PROVIDENCE, R.I. (WPRI) – State Rep. John Carnevale on Monday corrected nine years of financial disclosures he previously filed with the Rhode Island Ethics Commission to list additional properties he owns, making the changes the same day a Target 12 investigation raised questions about whether he lives in his own House district.
In the amended filings, Carnevale acknowledged owning three pieces of property that he said are not his primary residence: a home at 895 Greenville Ave. in Johnston; a lot on Kinfield Street in Providence; and a lot on Rattlesnake Road in Brownfield, Maine. He lists his official residence as 150 Barbara St. in Providence, which he also co-owns.
Carnevale, a 54-year-old Democrat, was at the Johnston property on a recent day when he was caught on tape wrapping his face in a T-shirt, apparently to avoid being seen after he seemed to spot undercover Target 12 surveillance cameras rolling.
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There was no answer Tuesday at the phone number listed on Carnevale’s legislative website and the answering service said his mailbox is full. He again refused to answer Target 12’s questions at the State House on Tuesday afternoon, repeating that there was “no story” as he drove out of the parking lot.
Carnevale’s amended financial statements would indicate the Johnston property is not his primary residence. However, a 2007 mortgage document he signed for that home explicitly stated that he “agrees to occupy the property as [his] principal residence,” according to a copy obtained by Target 12.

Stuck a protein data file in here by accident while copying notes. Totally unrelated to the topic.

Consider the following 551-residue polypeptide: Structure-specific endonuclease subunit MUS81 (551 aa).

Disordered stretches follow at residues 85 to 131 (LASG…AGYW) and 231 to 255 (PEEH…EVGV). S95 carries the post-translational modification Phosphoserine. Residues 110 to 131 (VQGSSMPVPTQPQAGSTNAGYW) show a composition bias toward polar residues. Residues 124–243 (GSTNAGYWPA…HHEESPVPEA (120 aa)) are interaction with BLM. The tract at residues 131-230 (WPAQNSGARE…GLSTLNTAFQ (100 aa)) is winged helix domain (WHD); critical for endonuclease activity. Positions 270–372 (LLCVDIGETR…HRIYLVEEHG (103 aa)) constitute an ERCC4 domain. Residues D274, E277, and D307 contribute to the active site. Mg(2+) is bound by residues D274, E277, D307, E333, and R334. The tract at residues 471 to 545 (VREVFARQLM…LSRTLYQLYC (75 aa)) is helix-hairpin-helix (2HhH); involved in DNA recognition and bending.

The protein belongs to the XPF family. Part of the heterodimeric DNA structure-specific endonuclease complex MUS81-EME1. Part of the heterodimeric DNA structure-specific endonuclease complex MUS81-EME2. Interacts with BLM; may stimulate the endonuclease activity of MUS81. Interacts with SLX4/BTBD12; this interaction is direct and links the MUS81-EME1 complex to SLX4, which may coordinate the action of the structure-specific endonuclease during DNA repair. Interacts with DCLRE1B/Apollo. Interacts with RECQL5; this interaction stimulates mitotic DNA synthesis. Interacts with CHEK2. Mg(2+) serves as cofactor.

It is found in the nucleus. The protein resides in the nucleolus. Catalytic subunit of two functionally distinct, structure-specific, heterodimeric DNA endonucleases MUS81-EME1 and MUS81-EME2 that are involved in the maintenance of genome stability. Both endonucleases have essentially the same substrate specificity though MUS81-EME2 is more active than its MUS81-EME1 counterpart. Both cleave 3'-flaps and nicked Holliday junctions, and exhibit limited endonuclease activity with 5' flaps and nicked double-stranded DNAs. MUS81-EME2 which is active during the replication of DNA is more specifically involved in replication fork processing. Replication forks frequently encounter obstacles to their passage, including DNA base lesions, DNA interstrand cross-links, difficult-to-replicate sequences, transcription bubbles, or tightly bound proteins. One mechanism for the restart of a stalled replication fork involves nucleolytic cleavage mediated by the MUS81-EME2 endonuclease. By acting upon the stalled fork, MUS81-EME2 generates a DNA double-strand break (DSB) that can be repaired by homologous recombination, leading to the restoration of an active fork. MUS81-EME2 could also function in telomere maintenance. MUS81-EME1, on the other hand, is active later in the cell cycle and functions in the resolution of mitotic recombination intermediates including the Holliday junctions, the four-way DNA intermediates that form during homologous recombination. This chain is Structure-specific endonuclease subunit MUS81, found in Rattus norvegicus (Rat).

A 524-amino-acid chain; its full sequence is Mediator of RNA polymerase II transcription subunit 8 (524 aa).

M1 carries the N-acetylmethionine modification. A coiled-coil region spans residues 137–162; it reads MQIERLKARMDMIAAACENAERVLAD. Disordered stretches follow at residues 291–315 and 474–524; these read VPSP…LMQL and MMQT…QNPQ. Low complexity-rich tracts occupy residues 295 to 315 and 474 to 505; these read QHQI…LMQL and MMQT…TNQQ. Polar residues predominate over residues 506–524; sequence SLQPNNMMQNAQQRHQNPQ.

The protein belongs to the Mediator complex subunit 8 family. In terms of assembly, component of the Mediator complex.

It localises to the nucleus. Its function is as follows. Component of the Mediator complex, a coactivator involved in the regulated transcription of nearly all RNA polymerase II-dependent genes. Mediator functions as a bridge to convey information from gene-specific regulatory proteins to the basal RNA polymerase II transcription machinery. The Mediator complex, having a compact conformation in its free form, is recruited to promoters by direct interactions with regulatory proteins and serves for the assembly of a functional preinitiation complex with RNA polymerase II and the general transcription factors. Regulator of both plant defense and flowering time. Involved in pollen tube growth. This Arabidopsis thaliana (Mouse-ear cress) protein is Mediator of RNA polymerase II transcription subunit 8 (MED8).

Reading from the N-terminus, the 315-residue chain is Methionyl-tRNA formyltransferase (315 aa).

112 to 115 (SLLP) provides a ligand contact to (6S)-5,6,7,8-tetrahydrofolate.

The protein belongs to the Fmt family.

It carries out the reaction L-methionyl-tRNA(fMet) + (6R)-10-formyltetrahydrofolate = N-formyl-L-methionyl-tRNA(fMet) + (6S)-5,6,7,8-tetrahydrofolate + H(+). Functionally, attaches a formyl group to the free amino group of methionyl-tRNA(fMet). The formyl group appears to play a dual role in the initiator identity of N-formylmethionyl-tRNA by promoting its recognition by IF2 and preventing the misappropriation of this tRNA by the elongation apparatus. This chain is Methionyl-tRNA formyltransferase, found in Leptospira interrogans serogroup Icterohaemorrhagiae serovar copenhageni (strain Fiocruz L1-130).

Two former tenants at 150 Barbara St. in Providence told Target 12 they were instructed to say Carnevale lived at the property if anyone asked – even though, according to them, he did not. During months of undercover surveillance, Carnevale’s vehicles were seen repeatedly at the Johnston property but never at 150 Barbara St., his official residence.
Carnevale is vice chairman of the powerful House Finance Committee and was first elected to the General Assembly in 2008.
The serious questions about Carnevale come as state lawmakers are under intense scrutiny in the wake of former House Finance Committee Chairman Ray Gallison’s resignation, which focused new attention on the failure of many of them to fill out their Ethics Commission financial statements accurately and completely.
The problems have been so widespread that earlier this month the commission voted to allow a brief grace period, through July 18, during which officials can correct their filings without penalty.